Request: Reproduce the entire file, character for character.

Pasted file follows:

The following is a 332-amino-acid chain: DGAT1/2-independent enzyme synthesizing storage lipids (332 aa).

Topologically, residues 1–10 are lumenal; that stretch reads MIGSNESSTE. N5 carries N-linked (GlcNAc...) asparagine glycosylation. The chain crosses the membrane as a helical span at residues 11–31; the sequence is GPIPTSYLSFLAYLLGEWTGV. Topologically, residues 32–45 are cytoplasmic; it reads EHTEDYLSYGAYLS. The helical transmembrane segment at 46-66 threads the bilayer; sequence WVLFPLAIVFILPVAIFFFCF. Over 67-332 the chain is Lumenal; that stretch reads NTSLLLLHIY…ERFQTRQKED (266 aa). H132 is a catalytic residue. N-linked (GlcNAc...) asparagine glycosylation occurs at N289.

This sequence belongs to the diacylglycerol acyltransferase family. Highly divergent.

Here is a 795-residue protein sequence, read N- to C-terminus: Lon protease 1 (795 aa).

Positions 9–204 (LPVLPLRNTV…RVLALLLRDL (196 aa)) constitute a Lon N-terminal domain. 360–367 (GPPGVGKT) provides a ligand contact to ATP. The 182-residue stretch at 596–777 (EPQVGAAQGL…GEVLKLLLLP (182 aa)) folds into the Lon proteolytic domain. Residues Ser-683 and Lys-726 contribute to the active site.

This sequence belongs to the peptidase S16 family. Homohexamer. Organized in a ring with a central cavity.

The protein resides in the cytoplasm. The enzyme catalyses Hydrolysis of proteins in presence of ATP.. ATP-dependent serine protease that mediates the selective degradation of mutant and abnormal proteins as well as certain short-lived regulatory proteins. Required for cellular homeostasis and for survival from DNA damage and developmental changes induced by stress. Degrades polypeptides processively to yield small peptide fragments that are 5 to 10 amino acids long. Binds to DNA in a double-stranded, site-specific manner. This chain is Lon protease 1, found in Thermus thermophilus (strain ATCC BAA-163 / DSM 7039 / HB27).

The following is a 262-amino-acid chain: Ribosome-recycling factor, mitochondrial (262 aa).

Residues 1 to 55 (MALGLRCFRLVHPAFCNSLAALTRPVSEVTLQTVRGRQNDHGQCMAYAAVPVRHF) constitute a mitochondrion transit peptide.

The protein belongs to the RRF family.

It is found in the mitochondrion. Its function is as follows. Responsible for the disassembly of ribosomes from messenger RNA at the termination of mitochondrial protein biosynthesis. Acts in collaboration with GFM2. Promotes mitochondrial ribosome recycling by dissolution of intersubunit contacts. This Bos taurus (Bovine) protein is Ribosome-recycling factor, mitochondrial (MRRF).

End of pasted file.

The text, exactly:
The following is a 332-amino-acid chain: DGAT1/2-independent enzyme synthesizing storage lipids (332 aa).

Topologically, residues 1–10 are lumenal; that stretch reads MIGSNESSTE. N5 carries N-linked (GlcNAc...) asparagine glycosylation. The chain crosses the membrane as a helical span at residues 11–31; the sequence is GPIPTSYLSFLAYLLGEWTGV. Topologically, residues 32–45 are cytoplasmic; it reads EHTEDYLSYGAYLS. The helical transmembrane segment at 46-66 threads the bilayer; sequence WVLFPLAIVFILPVAIFFFCF. Over 67-332 the chain is Lumenal; that stretch reads NTSLLLLHIY…ERFQTRQKED (266 aa). H132 is a catalytic residue. N-linked (GlcNAc...) asparagine glycosylation occurs at N289.

This sequence belongs to the diacylglycerol acyltransferase family. Highly divergent.

Here is a 795-residue protein sequence, read N- to C-terminus: Lon protease 1 (795 aa).

Positions 9–204 (LPVLPLRNTV…RVLALLLRDL (196 aa)) constitute a Lon N-terminal domain. 360–367 (GPPGVGKT) provides a ligand contact to ATP. The 182-residue stretch at 596–777 (EPQVGAAQGL…GEVLKLLLLP (182 aa)) folds into the Lon proteolytic domain. Residues Ser-683 and Lys-726 contribute to the active site.

This sequence belongs to the peptidase S16 family. Homohexamer. Organized in a ring with a central cavity.

The protein resides in the cytoplasm. The enzyme catalyses Hydrolysis of proteins in presence of ATP.. ATP-dependent serine protease that mediates the selective degradation of mutant and abnormal proteins as well as certain short-lived regulatory proteins. Required for cellular homeostasis and for survival from DNA damage and developmental changes induced by stress. Degrades polypeptides processively to yield small peptide fragments that are 5 to 10 amino acids long. Binds to DNA in a double-stranded, site-specific manner. This chain is Lon protease 1, found in Thermus thermophilus (strain ATCC BAA-163 / DSM 7039 / HB27).

The following is a 262-amino-acid chain: Ribosome-recycling factor, mitochondrial (262 aa).

Residues 1 to 55 (MALGLRCFRLVHPAFCNSLAALTRPVSEVTLQTVRGRQNDHGQCMAYAAVPVRHF) constitute a mitochondrion transit peptide.

The protein belongs to the RRF family.

It is found in the mitochondrion. Its function is as follows. Responsible for the disassembly of ribosomes from messenger RNA at the termination of mitochondrial protein biosynthesis. Acts in collaboration with GFM2. Promotes mitochondrial ribosome recycling by dissolution of intersubunit contacts. This Bos taurus (Bovine) protein is Ribosome-recycling factor, mitochondrial (MRRF).